Without Better Data, Middle East Policymakers Risk Getting Lost

By Nemat Shafik

(Version in عربي)

Recently I went orienteering with my children as part of a school trip.  Orienteering is a sport whereby you have to find your way to various checkpoints through unknown terrain with only a compass and a topographical map.

Wandering through the woods with six 9-year-olds was a good lesson in the value of good directions and data to find your way when you are in unchartered territory.

Likewise, making policy decisions without adequate and timely data would also result in getting lost, wasting time and money, and making policy mistakes with obvious negative consequences for growth and development.

The Middle East and North Africa (MENA) region suffers significant shortcoming in data, which are particularly problematic at a time economic transition (see table below).  There are important data gaps, poor data quality and in many cases, internationally agreed standards of statistical methodologies, compilation periodicity and timeliness, and data dissemination practices are not followed.  I emphasized these issues during my participation at the ArabStat Conference in Morocco this month.

Gaps in standards

In MENA, accordance with internationally accepted statistical methodologies lags behind other regions in most data categories. IMF reports found that the main data shortcomings occur in the national accounts, government finance, and external sector data.

In compiling consumer price statistics, for instance, only 17 percent of countries in MENA follow the internationally accepted methodology.

These gaps hamper proper assessment of economic trends, effective policy formulation, and pre-emptive prediction of risks. Meteorologists cannot make forecasts without sufficient and high-quality data. Nor can economists or private investors for that matter.

More accurate and reliable macroeconomic statistics pave the way for more effective policy making  and provide investors with the necessary data to make informed decisions. Efforts in this direction have been made across MENA, but more needs to be done to bring statistical systems to a level comparable to other regions.

What is needed

More transparency and wider public data dissemination are called for, as is the adoption of statistical laws that stress the independence of statistical agencies from political interference.

To these ends, we see great merit in a regional statistical body—ArabStat—that would coordinate activities among national statistical agencies and bring MENA’s statistical systems in line with international standards.

As in other regions, the purpose of such a body would be to take the lead in promoting the production and dissemination of data at the country and regional level. It would spearhead efforts to improve data quality to meet international standards and offer a forum to foster collaboration and enhance coordination across national statistical agencies to harmonize statistical methodologies and data dissemination practices.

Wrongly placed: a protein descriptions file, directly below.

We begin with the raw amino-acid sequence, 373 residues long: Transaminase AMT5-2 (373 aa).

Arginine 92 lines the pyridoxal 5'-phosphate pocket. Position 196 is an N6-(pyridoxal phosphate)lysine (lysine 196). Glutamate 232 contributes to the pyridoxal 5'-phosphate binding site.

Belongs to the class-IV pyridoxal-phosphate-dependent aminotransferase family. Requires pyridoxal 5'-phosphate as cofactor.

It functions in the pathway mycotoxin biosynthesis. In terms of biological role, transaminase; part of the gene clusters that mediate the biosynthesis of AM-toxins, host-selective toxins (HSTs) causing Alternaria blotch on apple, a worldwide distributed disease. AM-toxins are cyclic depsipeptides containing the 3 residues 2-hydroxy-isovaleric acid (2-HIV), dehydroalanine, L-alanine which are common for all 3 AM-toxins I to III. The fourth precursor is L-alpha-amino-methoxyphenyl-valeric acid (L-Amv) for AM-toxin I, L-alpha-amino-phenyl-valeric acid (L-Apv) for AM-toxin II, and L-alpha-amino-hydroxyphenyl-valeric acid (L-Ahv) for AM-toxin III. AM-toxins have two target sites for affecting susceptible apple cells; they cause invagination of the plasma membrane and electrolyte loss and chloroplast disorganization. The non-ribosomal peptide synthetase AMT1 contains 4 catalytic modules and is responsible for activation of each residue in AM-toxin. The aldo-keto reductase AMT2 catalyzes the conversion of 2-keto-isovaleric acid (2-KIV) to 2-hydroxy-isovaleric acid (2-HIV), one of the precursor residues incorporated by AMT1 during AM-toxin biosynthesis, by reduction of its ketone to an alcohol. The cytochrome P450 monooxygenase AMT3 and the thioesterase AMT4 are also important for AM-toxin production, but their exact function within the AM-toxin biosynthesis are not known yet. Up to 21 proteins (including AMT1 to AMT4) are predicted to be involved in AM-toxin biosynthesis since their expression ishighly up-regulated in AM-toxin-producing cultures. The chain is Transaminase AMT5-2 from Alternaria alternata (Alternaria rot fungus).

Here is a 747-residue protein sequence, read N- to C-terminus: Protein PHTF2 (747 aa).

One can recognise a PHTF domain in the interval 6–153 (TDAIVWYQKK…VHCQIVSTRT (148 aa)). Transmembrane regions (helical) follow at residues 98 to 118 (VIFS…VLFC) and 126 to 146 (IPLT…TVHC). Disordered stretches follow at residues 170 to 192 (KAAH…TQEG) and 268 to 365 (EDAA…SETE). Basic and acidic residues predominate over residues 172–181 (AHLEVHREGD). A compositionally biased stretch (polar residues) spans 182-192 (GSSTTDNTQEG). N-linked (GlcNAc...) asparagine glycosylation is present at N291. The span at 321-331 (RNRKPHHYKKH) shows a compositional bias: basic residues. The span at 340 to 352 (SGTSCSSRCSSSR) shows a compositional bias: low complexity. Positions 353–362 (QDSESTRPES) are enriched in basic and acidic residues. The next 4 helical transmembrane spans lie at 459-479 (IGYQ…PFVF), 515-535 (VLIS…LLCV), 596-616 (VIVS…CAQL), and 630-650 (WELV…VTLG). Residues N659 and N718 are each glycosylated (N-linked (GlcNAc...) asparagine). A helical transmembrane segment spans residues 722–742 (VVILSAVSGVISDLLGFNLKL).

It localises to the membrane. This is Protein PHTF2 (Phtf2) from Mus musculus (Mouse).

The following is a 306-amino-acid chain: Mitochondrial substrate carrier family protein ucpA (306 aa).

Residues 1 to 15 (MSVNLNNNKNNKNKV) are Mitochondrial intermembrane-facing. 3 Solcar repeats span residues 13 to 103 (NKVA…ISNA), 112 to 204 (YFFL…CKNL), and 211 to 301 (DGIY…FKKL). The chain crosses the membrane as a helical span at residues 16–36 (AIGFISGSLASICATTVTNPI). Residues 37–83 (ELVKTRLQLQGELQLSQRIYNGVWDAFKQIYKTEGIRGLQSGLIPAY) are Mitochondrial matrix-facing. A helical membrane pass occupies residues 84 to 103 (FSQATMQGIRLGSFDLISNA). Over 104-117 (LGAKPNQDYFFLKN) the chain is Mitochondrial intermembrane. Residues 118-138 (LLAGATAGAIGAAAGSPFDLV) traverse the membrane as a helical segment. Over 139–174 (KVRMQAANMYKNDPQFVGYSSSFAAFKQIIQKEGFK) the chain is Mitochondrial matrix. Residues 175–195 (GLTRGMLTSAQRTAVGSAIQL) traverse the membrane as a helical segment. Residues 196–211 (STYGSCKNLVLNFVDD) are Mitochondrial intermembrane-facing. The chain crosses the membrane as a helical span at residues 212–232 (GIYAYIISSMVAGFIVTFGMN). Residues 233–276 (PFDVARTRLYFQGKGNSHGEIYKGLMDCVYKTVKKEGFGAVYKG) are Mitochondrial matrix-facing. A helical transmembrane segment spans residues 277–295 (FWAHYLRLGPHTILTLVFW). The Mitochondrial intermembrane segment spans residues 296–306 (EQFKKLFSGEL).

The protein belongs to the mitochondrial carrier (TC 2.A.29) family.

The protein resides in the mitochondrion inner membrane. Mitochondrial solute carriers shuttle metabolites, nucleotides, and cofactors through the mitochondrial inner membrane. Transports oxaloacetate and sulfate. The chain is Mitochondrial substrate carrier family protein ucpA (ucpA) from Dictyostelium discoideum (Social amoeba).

The role of the IMF

The IMF is not only a major consumer of statistics, but also promotes transparency and compiles and disseminates data. We launched the Special Data Dissemination Standard (SDDS) in 1996 to guide countries that have, or seek to have, access to international capital markets in providing their economic and financial data to the public; and the General Data Dissemination System (GDDS) in 1997 to guide member countries in developing plans for statistical improvement. Both of these initiatives have been very successful.

Subscribing to the SDDS is somewhat a proxy of statistical development and political commitment to disseminate data according to stringent and well-defined periodicity and timeliness.

Unfortunately, only 5 MENA countries are currently subscribed to SDDS. In addition, GDDS participants from the MENA region are less successful in meeting the periodicity and timeliness guidelines compared to members from other regions.  Nevertheless, several countries in the region have been successful in improving reporting on portfolio investment (Bahrain, Egypt, Kuwait, and Lebanon) and financial soundness (Bahrain, Jordan, Kuwait, Morocco, and West Bank and Gaza) – which shows progress can be made where there is commitment.

The MENA region, with support from the IMF, needs to invest more in improving statistics.  “Good statistics are cheaper than bad policy,” said one official at the conference. We will continue to work with governments across the region on improving statistical systems that will help guide the formulation of sound policies and ensure a safe and smooth journey at an important time for the region.

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